My youngest child, Kerry, is six years old. He is
bright-eyed, curious, and so animated that neighbors say he should be a
cartoon. Kerry is also a thinker. He often thinks out loud, so I can
hear just how he makes his conclusions. They are fascinating, especially
when he uses creative description, for lack of knowing the “right”
words. For example, when I was trying on dresses at the store recently,
he was ready with an opinion on each one. One particular dress had
intricate pleating and embroidery on the bodice. When I went to the
mirror outside of the dressing room to get a good look, he said
emphatically and loudly, of course, “Oh, Mom. I like your breasts in
this dress!” Although the salesman looked a little shocked, I figured
this comment to be the most flattering I’d heard in a while, and I
bought the dress.
Math, however, is Kerry’s forte; he just doesn’t
know it. His way with numbers, much like his way with words, shows a
deep understanding of concepts. He also has a unique creative use of
that understanding to get past his lack of mathematical vocabulary. I
have dubbed him “King of Six-Year-Old Algebra.” Here are a couple of
We have a Wal-Mart rule in our house, which
actually applies to all stores we visit. It goes like this: You may look
at the toys as much as you want. Only once in a while will it be “extra
money for toys” day. You may ask before we get into the store if it is
one of those rare days; however, once it is determined that we are not
buying toys today, if I hear even one word about buying toys, you will
not be allowed to look at the toys again until your next birthday.
It is a rare toy day, and Kerry is considering his
options. Usually, toys on these days are limited to $5 and under.
However, Kerry has his eye on a large Star Wars Lego set, priced at
$19.95. I say, “Sorry, that’s too much. I don’t want to spend $20.”
Kerry-Logic kicks in.
“It’s only 19 dollars and 95, Mom, not $20.” “Yes,
I know, but $19.95 is only five cents from $20, so I’m rounding up.”
“That’s okay, I know you have to add tax.” “Yes, and tax is more than
five cents.” “How much is tax?” “It’s seven percent.” “Percent? Like,
for each cent you have to pay seven? Seven whats?” “Seven cents for
every dollar.” “So, it’s per dollar, not per cent?” “Yes, in this case.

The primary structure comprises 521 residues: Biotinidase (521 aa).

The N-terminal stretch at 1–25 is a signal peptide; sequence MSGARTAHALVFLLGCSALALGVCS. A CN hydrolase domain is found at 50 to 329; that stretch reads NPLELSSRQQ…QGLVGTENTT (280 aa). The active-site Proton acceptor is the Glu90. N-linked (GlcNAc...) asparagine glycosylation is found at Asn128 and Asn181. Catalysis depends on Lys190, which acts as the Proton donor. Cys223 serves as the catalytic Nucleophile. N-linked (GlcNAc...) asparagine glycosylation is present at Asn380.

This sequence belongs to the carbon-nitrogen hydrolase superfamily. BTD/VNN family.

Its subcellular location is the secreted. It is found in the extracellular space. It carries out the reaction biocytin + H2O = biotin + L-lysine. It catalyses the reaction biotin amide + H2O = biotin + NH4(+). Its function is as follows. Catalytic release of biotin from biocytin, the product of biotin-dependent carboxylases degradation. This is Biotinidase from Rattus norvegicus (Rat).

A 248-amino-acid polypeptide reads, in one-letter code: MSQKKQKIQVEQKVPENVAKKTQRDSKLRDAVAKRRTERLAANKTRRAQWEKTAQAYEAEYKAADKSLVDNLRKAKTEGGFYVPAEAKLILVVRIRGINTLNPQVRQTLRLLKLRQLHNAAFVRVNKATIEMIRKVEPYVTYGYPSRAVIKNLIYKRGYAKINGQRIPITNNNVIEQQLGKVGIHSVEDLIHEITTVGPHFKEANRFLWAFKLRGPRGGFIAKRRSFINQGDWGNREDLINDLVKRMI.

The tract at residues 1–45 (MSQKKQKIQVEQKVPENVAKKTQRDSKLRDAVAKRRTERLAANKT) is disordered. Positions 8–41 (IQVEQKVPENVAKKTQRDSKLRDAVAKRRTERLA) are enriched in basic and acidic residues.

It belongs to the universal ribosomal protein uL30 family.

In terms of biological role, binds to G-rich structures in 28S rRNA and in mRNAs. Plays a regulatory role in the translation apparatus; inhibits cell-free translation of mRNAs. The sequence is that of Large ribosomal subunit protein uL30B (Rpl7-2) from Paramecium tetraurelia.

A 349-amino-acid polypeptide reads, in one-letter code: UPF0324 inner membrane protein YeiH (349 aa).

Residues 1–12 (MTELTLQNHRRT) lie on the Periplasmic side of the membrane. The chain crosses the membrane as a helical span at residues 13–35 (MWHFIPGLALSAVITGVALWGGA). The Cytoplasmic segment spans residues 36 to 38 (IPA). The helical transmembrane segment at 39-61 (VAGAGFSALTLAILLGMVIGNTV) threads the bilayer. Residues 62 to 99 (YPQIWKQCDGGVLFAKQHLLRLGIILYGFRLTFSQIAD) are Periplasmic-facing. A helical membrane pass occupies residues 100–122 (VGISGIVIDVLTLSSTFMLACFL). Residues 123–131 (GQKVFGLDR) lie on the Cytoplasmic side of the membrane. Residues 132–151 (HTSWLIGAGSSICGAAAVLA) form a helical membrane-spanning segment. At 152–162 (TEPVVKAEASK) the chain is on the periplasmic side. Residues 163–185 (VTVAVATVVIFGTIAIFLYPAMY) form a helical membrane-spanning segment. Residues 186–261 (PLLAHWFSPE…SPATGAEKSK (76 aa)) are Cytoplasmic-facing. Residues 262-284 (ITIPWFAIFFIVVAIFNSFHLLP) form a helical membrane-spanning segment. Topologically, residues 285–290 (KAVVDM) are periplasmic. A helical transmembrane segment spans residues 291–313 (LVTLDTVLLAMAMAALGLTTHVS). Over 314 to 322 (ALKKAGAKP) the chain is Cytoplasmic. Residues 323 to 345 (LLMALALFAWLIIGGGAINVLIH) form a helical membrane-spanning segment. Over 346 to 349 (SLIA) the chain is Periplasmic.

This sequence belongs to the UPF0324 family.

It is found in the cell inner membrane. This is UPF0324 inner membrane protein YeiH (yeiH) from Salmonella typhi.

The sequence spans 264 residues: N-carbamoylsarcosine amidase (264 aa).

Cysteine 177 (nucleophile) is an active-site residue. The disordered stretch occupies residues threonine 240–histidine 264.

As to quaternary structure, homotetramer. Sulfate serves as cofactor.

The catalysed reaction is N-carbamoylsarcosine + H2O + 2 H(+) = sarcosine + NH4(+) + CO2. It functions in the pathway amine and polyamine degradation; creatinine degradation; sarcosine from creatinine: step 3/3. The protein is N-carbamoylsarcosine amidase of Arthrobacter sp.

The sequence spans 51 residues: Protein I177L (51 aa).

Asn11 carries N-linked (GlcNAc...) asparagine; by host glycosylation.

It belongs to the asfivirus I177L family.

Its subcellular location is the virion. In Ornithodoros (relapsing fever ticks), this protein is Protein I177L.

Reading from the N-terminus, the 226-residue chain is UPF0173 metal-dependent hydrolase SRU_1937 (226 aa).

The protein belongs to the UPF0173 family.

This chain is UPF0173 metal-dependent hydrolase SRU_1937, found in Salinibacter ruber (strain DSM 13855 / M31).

You know what? This is a paper-math thing, and I don’t have paper with
me. Why don’t I explain it to you better when we get home.” “Oh, this is
math?” “Yes. Usually, if you are working with numbers, it’s math.” “Oh.”
Silence for a moment as he mentally digests.
“Okay, so, until you can show me per dollars at
home, we’ll just round up five cents to $20?” “Yes, it’s easier. And $20
is too much for a toy today.”
May I pause here and note that my trip to Wal-Mart
has become a bit longer than I originally thought it would be? People
who don’t understand life learning, or homeschooling in general, don’t
understand the huge amounts of time we spend when the “educational
windows” or “learning opportunities” present themselves.
Back to our deliberations. Kerry states, “Mom, I
need this. I have one at home, but it’s not enough.” “Why not? Did you
lose pieces?” “No. See, this is my army, and Kaine [big brother, 13] is
the Federation. He has a bigger army because he’s been collecting
longer. I need four of these to beat him, and I only have one. Really, I
My turn to mentally digest. Where did $58 come
from? I do some quick mental handstands. Did he just jump from needing
four, having one, thereby needing three more, and multiplying that by –
what? Not $20, not $19….wait, this is too much at once from a
six-year-old, isn’t it?
“$58, Kerry? Why $58?”
“Because, Mom,” he explains, “I have $2 at home.”
Ah. Not only has he made the jumps in the previous
paragraph, but he has also subtracted his piggy bank contents! I bought
him the toy. But only one.
A few days after the above experience, Kerry again
demonstrates his mathematical capabilities.
It is one of those days where our family is
overbooked, and getting everyone to where they need to be when they need
to be there is looking difficult. Jeff and I are working it out as the
boys get ready for their individual events.
“If you take Kevin to Pfieffer for his computer
class, I can take Kaine to his youth group meeting…but he has to be back
by two o'clock for choir.”
“I can’t do that, because I have to be at work at
three, and Kevin’s class gets out too late for me to get to him, bring
him back home, and then to work on time.”
“Then I’ll take Kevin, you take Kaine, and I can
make my choir rehearsal at three.…”
“Wait, I forgot I have a dental appointment at one.
And if we do that, Kerry will be left at home by himself.…”
As we are going back and forth, Kerry comes to me
and says, “Mom.” I say, “Wait, Daddy and I have to figure something
out.” Daddy and I continue to talk, “What if? No. Try this. Oh, then we
can’t. Can we not? We have to, we already paid for it.” All the while,
Kerry is saying, “Mom. Mom. Mom.” And I’m saying, “Wait. One moment.
Don’t interrupt.” and finally, “What do you want, Kerry?” in that
Exasperated Mother Voice.
“If you keep me all day with you, and Dad does
everything with Kaine, then it works.”
By golly, he’s right! And that’s exactly what we
do. “Kerry, you are so good at math!” I say.
You know how he answers? “No, math is numbers.
There were no numbers. It must be English I am good at.”
I’m so happy that when a child is life learning,
put things into neat little boxes and title them. I obviously get my
maths and language arts mixed up. But when I am queried as to, “How do
they learn math if you don’t teach them?,” I can happily report, “They
just do.” Because I certainly can’t explain the mental hoops one must
jump through in order to keep up with Six-Year-Old Algebra.
Tracy Aitken and her husband Jeff unschool
their three boys in Spencer, North Carolina.